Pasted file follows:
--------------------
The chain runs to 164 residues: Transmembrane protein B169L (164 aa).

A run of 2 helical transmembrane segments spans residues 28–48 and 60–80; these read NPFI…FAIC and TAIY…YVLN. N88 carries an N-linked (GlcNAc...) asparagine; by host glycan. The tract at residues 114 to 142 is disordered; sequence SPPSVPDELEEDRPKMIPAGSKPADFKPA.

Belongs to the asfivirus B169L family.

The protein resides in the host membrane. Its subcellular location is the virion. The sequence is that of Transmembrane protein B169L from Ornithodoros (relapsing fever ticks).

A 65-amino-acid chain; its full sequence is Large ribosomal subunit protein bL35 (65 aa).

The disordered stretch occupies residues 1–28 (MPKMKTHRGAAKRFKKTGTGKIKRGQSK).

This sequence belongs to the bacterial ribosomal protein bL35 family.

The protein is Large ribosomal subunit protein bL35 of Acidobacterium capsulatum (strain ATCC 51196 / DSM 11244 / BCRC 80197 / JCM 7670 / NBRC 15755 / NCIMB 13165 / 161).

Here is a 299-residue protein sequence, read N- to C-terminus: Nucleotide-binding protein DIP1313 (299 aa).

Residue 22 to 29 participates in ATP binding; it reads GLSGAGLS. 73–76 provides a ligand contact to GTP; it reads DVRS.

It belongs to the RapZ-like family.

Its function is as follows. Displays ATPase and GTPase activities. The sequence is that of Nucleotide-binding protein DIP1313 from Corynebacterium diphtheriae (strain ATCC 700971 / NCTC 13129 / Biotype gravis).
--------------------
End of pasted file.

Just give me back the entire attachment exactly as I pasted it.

The chain runs to 164 residues: Transmembrane protein B169L (164 aa).

A run of 2 helical transmembrane segments spans residues 28–48 and 60–80; these read NPFI…FAIC and TAIY…YVLN. N88 carries an N-linked (GlcNAc...) asparagine; by host glycan. The tract at residues 114 to 142 is disordered; sequence SPPSVPDELEEDRPKMIPAGSKPADFKPA.

Belongs to the asfivirus B169L family.

The protein resides in the host membrane. Its subcellular location is the virion. The sequence is that of Transmembrane protein B169L from Ornithodoros (relapsing fever ticks).

A 65-amino-acid chain; its full sequence is Large ribosomal subunit protein bL35 (65 aa).

The disordered stretch occupies residues 1–28 (MPKMKTHRGAAKRFKKTGTGKIKRGQSK).

This sequence belongs to the bacterial ribosomal protein bL35 family.

The protein is Large ribosomal subunit protein bL35 of Acidobacterium capsulatum (strain ATCC 51196 / DSM 11244 / BCRC 80197 / JCM 7670 / NBRC 15755 / NCIMB 13165 / 161).

Here is a 299-residue protein sequence, read N- to C-terminus: Nucleotide-binding protein DIP1313 (299 aa).

Residue 22 to 29 participates in ATP binding; it reads GLSGAGLS. 73–76 provides a ligand contact to GTP; it reads DVRS.

It belongs to the RapZ-like family.

Its function is as follows. Displays ATPase and GTPase activities. The sequence is that of Nucleotide-binding protein DIP1313 from Corynebacterium diphtheriae (strain ATCC 700971 / NCTC 13129 / Biotype gravis).